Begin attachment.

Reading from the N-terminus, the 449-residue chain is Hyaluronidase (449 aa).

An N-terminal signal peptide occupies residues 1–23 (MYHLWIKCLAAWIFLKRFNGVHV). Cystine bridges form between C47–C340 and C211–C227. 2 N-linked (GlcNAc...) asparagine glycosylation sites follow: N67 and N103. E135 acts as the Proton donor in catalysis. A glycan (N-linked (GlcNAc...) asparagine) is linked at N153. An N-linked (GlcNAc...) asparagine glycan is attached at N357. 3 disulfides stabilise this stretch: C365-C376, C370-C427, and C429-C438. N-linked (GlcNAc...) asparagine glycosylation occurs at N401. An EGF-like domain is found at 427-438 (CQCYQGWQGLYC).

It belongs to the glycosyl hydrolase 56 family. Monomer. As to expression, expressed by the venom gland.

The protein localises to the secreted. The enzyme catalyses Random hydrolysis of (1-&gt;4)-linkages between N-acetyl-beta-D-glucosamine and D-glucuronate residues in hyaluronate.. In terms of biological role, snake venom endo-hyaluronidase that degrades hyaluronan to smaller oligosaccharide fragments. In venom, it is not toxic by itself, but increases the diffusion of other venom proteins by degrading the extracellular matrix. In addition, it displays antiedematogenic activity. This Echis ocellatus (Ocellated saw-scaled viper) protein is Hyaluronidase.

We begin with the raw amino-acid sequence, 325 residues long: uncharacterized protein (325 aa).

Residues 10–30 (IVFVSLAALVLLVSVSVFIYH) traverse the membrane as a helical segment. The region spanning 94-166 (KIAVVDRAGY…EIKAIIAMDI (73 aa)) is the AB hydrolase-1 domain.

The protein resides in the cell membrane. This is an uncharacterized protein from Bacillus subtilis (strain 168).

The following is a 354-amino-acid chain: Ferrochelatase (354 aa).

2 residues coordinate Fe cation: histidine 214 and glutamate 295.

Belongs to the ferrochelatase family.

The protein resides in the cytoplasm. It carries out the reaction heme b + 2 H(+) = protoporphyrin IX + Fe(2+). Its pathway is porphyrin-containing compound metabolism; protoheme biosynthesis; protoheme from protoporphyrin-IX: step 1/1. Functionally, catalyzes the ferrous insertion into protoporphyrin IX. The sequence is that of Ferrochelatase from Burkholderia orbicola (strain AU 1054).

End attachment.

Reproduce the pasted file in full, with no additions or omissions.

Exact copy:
Reading from the N-terminus, the 449-residue chain is Hyaluronidase (449 aa).

An N-terminal signal peptide occupies residues 1–23 (MYHLWIKCLAAWIFLKRFNGVHV). Cystine bridges form between C47–C340 and C211–C227. 2 N-linked (GlcNAc...) asparagine glycosylation sites follow: N67 and N103. E135 acts as the Proton donor in catalysis. A glycan (N-linked (GlcNAc...) asparagine) is linked at N153. An N-linked (GlcNAc...) asparagine glycan is attached at N357. 3 disulfides stabilise this stretch: C365-C376, C370-C427, and C429-C438. N-linked (GlcNAc...) asparagine glycosylation occurs at N401. An EGF-like domain is found at 427-438 (CQCYQGWQGLYC).

It belongs to the glycosyl hydrolase 56 family. Monomer. As to expression, expressed by the venom gland.

The protein localises to the secreted. The enzyme catalyses Random hydrolysis of (1-&gt;4)-linkages between N-acetyl-beta-D-glucosamine and D-glucuronate residues in hyaluronate.. In terms of biological role, snake venom endo-hyaluronidase that degrades hyaluronan to smaller oligosaccharide fragments. In venom, it is not toxic by itself, but increases the diffusion of other venom proteins by degrading the extracellular matrix. In addition, it displays antiedematogenic activity. This Echis ocellatus (Ocellated saw-scaled viper) protein is Hyaluronidase.

We begin with the raw amino-acid sequence, 325 residues long: uncharacterized protein (325 aa).

Residues 10–30 (IVFVSLAALVLLVSVSVFIYH) traverse the membrane as a helical segment. The region spanning 94-166 (KIAVVDRAGY…EIKAIIAMDI (73 aa)) is the AB hydrolase-1 domain.

The protein resides in the cell membrane. This is an uncharacterized protein from Bacillus subtilis (strain 168).

The following is a 354-amino-acid chain: Ferrochelatase (354 aa).

2 residues coordinate Fe cation: histidine 214 and glutamate 295.

Belongs to the ferrochelatase family.

The protein resides in the cytoplasm. It carries out the reaction heme b + 2 H(+) = protoporphyrin IX + Fe(2+). Its pathway is porphyrin-containing compound metabolism; protoheme biosynthesis; protoheme from protoporphyrin-IX: step 1/1. Functionally, catalyzes the ferrous insertion into protoporphyrin IX. The sequence is that of Ferrochelatase from Burkholderia orbicola (strain AU 1054).